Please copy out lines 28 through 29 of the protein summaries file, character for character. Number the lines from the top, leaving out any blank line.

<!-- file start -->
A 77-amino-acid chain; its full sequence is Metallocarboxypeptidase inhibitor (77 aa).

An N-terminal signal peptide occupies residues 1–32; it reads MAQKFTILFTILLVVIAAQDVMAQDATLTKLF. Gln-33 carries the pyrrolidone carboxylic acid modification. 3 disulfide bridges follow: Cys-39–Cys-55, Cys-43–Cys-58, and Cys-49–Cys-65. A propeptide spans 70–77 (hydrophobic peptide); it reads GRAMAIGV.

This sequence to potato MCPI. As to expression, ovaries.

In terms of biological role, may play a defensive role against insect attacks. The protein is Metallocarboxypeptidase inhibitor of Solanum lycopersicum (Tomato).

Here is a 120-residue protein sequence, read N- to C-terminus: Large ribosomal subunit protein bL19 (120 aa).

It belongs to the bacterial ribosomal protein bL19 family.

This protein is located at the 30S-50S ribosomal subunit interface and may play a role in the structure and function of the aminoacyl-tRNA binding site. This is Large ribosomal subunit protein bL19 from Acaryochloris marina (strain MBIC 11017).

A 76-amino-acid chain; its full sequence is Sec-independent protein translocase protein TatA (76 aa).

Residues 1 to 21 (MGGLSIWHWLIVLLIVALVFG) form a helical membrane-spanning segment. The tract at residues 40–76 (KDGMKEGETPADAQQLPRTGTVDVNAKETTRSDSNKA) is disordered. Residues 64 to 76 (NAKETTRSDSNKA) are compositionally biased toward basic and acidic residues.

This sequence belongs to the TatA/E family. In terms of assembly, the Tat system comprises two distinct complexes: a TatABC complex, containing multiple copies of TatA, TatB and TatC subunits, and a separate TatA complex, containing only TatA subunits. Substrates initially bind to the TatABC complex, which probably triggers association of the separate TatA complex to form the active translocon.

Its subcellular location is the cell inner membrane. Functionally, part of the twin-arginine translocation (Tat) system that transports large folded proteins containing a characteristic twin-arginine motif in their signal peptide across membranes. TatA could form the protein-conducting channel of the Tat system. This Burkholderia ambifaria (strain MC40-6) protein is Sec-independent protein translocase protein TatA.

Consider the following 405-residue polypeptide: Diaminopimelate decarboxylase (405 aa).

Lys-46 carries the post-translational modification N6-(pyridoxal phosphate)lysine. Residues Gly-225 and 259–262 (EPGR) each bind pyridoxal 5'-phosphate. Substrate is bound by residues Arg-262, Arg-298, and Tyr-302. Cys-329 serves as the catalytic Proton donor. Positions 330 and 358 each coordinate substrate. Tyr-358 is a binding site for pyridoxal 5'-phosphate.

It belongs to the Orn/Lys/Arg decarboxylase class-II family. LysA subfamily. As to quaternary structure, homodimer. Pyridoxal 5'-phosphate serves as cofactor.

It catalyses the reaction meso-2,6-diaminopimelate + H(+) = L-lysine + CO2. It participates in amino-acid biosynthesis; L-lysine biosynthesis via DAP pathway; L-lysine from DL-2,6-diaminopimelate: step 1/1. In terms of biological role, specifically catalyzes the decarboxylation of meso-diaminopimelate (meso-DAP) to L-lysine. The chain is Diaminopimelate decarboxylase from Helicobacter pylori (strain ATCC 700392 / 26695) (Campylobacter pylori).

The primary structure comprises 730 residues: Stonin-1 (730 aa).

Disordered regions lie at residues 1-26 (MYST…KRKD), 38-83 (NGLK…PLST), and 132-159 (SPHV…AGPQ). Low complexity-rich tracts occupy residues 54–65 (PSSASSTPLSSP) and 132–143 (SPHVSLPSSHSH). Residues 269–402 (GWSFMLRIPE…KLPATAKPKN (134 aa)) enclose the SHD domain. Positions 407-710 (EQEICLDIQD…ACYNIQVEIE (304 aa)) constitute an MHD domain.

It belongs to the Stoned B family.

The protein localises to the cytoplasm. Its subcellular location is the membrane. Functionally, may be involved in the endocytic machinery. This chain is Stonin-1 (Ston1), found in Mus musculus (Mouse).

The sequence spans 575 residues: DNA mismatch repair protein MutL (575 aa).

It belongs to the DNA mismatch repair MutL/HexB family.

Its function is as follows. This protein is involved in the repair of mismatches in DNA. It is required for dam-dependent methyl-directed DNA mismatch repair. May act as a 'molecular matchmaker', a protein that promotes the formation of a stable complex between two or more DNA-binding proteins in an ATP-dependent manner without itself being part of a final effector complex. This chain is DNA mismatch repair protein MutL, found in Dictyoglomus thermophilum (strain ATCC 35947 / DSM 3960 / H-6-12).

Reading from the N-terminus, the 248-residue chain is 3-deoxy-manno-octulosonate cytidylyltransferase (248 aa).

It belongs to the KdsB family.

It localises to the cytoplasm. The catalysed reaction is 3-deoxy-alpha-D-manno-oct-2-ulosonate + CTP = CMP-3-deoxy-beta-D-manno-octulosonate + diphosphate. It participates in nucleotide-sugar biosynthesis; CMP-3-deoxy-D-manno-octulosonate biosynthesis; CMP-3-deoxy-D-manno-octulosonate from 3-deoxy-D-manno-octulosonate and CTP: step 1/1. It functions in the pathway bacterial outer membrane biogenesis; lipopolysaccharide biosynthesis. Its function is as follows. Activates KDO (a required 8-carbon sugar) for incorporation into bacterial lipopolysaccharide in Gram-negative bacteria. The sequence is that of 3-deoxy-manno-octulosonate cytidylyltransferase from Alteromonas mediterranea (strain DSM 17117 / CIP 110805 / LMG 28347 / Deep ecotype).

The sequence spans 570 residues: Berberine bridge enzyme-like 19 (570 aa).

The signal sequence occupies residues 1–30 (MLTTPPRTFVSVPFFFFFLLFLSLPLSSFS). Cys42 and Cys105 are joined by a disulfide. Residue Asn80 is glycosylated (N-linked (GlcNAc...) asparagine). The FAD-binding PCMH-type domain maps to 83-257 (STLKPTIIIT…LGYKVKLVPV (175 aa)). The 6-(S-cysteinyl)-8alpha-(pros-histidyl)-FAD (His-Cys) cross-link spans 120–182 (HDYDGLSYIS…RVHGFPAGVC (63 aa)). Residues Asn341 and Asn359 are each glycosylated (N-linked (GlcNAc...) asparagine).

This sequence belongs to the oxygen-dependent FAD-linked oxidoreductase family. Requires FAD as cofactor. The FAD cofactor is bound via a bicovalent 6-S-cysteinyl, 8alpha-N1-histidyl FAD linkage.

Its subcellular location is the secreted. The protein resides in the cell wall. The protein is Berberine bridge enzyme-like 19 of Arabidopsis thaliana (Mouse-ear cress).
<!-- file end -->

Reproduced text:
This sequence belongs to the oxygen-dependent FAD-linked oxidoreductase family. Requires FAD as cofactor. The FAD cofactor is bound via a bicovalent 6-S-cysteinyl, 8alpha-N1-histidyl FAD linkage.

Its subcellular location is the secreted. The protein resides in the cell wall. The protein is Berberine bridge enzyme-like 19 of Arabidopsis thaliana (Mouse-ear cress).